Study reveals lawyers leaving the practice of law

February 18, 2014
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A unique longitudinal study following the career paths of lawyers who passed the bar in 2000 has found that 24 percent – nearly a quarter of them – were no longer practicing law in 2012.

Researchers from After the JD, which is a project of the American Bar Foundation, have been following a national sample of lawyers who passed the bar in 2000, interviewing participants in 2003, 2007 and 2012. The panel presented some preliminary results from its 2012 survey at the American Bar Association’s midyear meeting in Chicago earlier this month.

The statistic that jumps out the most is the number of non-practicing attorneys. In 2003, 14.7 percent of respondents were not practicing law. But the data also shows some trends concerning where attorneys are ending up. In 2003, 38.4 percent of survey respondents worked in the business sector; by 2012, 27.7 percent reported working in that area. In 2003, 53.3 percent of Top 10 law school graduates reported working for a firm with at least 251 attorneys; by 2012 that number had fallen to 16.8 percent.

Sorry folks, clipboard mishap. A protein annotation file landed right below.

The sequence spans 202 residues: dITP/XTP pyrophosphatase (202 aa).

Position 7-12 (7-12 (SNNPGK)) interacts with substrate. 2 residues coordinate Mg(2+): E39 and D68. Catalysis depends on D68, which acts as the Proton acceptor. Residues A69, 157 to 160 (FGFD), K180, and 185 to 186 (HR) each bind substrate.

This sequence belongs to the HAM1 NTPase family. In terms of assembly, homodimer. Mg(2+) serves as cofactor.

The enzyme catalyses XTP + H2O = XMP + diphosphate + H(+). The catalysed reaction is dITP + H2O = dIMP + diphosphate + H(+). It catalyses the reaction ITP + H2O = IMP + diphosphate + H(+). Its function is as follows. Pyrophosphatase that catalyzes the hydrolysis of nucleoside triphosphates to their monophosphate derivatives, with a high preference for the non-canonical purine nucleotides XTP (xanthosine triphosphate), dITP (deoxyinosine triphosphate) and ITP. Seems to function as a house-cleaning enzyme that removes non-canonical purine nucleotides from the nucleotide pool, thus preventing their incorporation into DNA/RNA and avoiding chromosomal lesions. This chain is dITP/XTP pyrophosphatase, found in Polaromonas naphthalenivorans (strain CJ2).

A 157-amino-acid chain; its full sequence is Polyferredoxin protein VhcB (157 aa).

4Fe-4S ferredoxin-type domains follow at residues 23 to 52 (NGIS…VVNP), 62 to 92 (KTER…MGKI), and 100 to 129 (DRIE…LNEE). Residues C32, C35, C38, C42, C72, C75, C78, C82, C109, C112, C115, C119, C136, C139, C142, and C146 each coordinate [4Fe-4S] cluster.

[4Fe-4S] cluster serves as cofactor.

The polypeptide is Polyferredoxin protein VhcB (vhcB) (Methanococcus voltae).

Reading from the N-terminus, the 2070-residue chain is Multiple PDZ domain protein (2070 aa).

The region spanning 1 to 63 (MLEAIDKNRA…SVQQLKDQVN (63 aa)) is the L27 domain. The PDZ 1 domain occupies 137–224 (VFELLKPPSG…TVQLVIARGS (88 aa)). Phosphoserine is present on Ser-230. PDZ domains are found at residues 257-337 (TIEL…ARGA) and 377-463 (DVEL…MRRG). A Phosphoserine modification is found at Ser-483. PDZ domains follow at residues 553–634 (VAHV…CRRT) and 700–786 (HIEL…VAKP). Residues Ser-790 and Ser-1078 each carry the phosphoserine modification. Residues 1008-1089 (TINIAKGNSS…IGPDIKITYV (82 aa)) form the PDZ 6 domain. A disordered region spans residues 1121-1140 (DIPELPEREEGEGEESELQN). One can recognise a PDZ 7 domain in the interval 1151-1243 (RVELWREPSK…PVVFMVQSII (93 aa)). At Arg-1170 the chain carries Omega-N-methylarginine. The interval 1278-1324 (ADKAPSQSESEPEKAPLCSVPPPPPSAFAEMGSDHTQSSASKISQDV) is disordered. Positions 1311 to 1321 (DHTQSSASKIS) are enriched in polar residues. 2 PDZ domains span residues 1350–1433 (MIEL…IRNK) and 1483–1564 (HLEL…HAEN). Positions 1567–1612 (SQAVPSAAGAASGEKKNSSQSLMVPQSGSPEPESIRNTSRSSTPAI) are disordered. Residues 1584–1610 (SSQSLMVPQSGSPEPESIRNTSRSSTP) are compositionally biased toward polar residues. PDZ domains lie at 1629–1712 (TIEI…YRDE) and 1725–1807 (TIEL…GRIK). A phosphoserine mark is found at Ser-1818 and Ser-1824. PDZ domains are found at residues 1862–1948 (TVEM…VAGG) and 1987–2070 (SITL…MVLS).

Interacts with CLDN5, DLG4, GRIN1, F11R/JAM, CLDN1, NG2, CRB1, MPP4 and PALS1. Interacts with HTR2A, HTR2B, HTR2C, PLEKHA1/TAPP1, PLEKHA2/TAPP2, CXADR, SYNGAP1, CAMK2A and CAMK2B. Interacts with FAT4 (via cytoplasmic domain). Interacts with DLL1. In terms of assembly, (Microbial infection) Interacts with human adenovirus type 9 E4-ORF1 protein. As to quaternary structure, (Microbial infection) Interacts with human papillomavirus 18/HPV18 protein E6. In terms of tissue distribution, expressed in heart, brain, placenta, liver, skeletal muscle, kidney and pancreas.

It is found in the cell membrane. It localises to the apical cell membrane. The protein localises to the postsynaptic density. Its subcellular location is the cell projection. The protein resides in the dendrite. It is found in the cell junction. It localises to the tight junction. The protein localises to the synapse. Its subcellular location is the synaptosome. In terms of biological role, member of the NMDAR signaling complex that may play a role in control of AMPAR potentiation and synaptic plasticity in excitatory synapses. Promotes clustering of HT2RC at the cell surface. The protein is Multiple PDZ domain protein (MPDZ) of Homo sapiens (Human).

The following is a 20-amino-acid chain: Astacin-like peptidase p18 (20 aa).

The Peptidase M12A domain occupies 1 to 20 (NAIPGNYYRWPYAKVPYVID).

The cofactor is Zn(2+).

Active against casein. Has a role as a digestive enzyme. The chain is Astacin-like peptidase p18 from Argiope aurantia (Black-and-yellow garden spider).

Another interesting stat: When the 2012 respondents were asked if they would go to law school if they had to do it all over again, the average response was 4.91, rated on a scale of 1 to 7.

You can read other stats on the ABA’s website. Visit the American Bar Foundation’s website for more on the After the JD project.

Anyone who passed the bar in 2000 care to chime in with how your legal career in 2012 compared to what you were doing in 2003?
 

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  • Error Reporting the Stats
    A 10 percent increase is not the same as an increase of 10 percentage points. Since the number not practicing law went from 14.7 to 24.1, it should be described as an increase of nearly 10 percentage points.
  • 39% Increase
    Ben, the reporter did get the increase wrong but not as you say. It went from 14.7% in 2003 to 24.1%. That's a difference of 9.4%. Thus, between 2003 and 2013, the increase in attorneys out of the profession ix 9.4% x 100 divided by 24.1% which is a 39% increase in 2000 attorneys leaving the profession from 2003 to 2014.
    • Depends on the base number
      Paul - I stand by my statement that the proper way of describing this is that it's an increase of nearly 10 percentage points (actually, 9.4 as you point out), as opposed to a 10% increase. I was not making any comment on what the actual percent increase was. Rather, I was trying to clarify the use of the terms "percent increase" and "percentage point increase." It turns out that the actual percent increase is more like 64%. For instance, say there were 40,000 attorneys in the class of 2000. If 14.7% of them were not practicing in 2003, that would be 5,880 people. If 24.1% of them were not practicing in 2012, that would be 9,640 of them. 9,640 is about a 64% increase over 5,880 ((9,640-5,880)/5,880 = .6395).
      • no your wrong
        arguing like a bunch of lawyers

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